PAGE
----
How having the wrong boss can make it worse
If you are experiencing these problems, you are a self-orientated perfectionist – that is, you expect perfection from yourself. In contrast, “other-orientated” perfectionists expect perfection from everyone else. The combination of a self-orientated perfectionist scientist and an other-orientated perfectionist boss is a very bad thing, for obvious reasons – the supervisor will re-enforce the perfectionist tendencies of the scientist, driving them into an even faster downward spiral. A situation like this almost broke my scientific career, and in some ways I still bear the scars of that experience today. If you are in this kind of situation yourself and you feel it is starting to affect you, you must get help immediately because it can deteriorate very quickly and damage your career.
How to help yourself
If you are suffering from perfectionism, all is not lost. Once you recognise it, you can help yourself using the points and resources I have listed below. If you feel that these are not enough – if you feel you are already far down the cycle or have a boss who is compounding your perfectionism, then consider talking to a trusted advisor/councillor about it. Take it from someone who as been in this situation – it’s not going to get any better unless you do something about it and if allowed to progress it will lead to a situation that at best will take you a long time to recover from, and at worse, ruin your appetite for scientific research completely.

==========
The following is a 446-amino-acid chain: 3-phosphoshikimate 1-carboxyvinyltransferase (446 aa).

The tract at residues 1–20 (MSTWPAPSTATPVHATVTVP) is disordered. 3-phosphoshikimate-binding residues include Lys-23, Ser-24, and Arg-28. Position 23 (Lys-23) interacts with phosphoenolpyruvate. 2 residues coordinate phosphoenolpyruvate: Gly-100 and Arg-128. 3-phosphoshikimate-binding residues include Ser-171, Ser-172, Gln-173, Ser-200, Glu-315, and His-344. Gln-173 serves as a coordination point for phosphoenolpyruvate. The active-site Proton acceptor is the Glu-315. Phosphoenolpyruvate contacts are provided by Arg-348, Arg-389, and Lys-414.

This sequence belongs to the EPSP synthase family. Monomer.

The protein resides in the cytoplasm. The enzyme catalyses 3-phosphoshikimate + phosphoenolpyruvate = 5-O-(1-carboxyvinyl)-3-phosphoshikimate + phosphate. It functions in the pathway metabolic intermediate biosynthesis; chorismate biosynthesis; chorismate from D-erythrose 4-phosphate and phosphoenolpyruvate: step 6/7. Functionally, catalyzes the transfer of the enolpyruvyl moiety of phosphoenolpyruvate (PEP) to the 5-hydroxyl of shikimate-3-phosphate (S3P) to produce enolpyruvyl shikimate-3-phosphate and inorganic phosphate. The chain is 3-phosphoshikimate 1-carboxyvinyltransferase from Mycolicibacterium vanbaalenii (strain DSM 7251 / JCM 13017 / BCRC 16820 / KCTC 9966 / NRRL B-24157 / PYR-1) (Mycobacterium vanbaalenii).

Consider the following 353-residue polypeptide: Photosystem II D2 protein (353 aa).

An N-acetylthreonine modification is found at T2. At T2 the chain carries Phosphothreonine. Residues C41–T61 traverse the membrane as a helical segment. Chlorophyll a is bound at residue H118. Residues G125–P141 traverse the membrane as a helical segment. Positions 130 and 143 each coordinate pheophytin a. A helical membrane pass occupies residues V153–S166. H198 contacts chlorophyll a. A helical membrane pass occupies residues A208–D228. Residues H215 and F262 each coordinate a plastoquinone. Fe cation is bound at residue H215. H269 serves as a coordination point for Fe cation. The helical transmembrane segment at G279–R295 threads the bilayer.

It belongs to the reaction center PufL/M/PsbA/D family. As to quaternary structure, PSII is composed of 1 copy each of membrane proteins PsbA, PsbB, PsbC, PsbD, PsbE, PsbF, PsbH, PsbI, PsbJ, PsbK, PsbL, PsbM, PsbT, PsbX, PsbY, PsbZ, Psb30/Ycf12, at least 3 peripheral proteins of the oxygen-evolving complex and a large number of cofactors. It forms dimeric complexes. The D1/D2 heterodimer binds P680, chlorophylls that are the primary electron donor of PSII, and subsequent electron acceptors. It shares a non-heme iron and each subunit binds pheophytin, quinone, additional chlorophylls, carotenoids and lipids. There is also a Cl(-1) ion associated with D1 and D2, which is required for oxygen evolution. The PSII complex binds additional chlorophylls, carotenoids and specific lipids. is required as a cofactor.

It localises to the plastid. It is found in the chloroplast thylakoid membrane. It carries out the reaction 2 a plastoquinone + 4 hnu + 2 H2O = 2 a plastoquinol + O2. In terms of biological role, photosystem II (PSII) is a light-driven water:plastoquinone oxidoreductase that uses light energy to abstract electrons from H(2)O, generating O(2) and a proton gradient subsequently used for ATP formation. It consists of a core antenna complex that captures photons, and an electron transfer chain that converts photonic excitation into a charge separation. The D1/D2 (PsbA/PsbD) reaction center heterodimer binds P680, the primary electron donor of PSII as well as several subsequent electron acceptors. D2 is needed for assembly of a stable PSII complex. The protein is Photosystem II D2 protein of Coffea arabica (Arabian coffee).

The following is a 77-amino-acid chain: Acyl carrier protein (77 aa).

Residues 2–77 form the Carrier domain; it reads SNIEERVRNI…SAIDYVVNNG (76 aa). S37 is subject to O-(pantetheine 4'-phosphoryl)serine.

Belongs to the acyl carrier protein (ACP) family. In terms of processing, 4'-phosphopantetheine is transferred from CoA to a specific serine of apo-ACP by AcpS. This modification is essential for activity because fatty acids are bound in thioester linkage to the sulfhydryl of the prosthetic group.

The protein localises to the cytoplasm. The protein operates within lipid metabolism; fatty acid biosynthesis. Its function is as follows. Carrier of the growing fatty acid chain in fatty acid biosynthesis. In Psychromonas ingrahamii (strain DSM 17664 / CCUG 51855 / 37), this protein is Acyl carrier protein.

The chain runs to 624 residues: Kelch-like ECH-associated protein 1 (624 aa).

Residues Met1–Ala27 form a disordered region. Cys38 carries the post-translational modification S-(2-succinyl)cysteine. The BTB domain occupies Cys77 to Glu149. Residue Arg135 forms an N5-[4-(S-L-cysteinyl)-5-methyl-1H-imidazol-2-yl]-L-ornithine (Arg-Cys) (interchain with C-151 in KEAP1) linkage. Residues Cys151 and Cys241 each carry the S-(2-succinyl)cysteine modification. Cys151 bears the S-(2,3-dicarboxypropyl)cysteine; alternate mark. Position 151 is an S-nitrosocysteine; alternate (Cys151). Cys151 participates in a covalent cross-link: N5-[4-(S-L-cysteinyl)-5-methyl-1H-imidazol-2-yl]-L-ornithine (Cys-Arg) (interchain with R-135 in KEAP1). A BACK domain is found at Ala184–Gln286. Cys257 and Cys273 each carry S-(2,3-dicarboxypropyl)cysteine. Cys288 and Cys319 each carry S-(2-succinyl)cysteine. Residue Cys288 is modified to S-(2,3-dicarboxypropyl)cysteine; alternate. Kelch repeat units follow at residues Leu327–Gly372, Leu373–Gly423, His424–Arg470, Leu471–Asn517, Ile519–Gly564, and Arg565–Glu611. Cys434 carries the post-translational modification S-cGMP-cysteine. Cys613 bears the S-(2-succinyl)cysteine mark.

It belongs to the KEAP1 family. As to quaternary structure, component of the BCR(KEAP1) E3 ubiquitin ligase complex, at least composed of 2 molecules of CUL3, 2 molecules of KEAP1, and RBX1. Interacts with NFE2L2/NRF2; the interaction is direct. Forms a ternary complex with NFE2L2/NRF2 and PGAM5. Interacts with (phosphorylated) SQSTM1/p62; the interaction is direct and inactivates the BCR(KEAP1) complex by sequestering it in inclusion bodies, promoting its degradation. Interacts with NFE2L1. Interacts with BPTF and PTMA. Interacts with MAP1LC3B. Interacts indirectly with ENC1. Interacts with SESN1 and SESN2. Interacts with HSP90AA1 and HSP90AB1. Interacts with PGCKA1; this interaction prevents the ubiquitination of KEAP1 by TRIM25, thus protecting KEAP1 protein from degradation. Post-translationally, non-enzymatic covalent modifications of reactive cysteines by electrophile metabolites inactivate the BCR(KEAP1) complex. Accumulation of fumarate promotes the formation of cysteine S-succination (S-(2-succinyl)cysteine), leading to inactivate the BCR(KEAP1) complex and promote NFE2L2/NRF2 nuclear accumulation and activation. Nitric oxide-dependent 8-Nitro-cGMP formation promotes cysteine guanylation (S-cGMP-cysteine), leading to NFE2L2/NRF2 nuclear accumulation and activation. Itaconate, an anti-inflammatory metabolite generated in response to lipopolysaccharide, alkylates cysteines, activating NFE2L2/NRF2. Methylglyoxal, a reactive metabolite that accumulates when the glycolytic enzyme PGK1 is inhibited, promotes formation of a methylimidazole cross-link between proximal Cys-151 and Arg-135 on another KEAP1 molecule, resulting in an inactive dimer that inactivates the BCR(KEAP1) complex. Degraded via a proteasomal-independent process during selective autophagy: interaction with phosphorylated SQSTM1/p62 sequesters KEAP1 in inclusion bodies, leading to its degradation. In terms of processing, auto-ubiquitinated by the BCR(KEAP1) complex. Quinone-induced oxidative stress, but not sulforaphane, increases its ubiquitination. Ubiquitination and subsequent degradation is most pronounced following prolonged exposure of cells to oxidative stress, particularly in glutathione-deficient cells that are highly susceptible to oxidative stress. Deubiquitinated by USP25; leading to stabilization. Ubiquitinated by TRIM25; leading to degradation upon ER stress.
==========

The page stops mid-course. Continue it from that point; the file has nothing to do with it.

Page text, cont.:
Things to try:
Take pleasure doing each experiment – don’t focus on the results… let them come to you.
Focus on quality of experiments rather than quantity
If you are experiencing technical problems, don’t hide them away. Talk about them with your boss. Or if he/she is a problem, talk to others about the technical problems, and about your boss.
Accept that it’s ok for experiments not to work. Techniques can be difficult and may take a while to master. Give yourself the time to learn them and the mental breathing space to be able to objectively look at the problem, with the help of others if possible.
Accept that it’s ok to not get the right result. It’s an experiment after all (if you got the result you expected every time, it’s wouldn’t be an experiment, would it?)
Talk to a councillor or a close friend if things are getting on top of you.
Ever wonder what those small colonies, like satellites, surrounding a larger E. coli colony on your LB with ampicillin plates were? Or why, when you picked that colony, it never had the plasmid you just transformed? Well, it’s because those satellite colonies are “protected” from the ampicillin by the big colony. Read on for more… Ampicillin […]